Undercover Policing in the US, Germany, Italy, and France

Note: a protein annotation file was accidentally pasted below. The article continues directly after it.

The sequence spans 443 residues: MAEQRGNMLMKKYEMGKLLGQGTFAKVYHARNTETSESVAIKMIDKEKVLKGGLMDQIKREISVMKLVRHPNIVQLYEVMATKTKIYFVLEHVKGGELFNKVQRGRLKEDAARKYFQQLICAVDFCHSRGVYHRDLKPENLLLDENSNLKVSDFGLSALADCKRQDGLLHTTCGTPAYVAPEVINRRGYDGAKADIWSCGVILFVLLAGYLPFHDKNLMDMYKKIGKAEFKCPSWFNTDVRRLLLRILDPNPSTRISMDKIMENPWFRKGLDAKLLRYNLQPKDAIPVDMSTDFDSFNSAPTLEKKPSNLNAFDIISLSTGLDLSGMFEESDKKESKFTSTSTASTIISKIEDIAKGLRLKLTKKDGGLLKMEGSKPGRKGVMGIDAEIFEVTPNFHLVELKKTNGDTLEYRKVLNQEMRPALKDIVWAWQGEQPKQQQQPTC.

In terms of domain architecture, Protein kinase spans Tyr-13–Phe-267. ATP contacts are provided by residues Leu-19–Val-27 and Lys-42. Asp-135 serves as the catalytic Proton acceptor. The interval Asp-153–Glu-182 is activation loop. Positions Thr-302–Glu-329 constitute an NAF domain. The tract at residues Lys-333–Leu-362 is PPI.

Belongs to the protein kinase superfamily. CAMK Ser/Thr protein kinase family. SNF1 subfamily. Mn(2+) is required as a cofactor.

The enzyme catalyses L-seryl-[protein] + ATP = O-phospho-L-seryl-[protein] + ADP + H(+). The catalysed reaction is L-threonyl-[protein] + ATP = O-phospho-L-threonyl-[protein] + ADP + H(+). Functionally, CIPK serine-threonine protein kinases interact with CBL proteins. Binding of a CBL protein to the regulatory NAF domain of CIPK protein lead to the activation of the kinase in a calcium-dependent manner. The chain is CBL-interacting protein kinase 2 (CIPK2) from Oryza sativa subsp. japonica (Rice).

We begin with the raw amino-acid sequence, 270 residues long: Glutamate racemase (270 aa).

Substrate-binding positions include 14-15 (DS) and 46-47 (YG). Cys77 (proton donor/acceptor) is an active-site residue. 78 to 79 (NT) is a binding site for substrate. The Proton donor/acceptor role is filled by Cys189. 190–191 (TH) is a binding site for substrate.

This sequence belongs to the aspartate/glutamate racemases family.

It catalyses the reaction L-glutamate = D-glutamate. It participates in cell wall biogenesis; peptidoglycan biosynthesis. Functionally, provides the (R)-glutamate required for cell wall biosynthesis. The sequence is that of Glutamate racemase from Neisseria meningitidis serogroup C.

Undercover policing provides unique access to the inner workings of criminal organizations, and tips off law enforcement about planned crimes. But undercover policing, some tactics of which have raised legal questions, also poses special risks. Based on interviews with police, prosecutors, and judges, Jacqueline Ross compares how the United States, France, Germany, and Italy differ in addressing these challenges. Why, for example, does the United States resort to undercover policing far more readily than Europe, where court systems grudgingly tolerate its existence while fretting about its legality? And how does the process of regularizing covert practices and opening them to scrutiny transform them?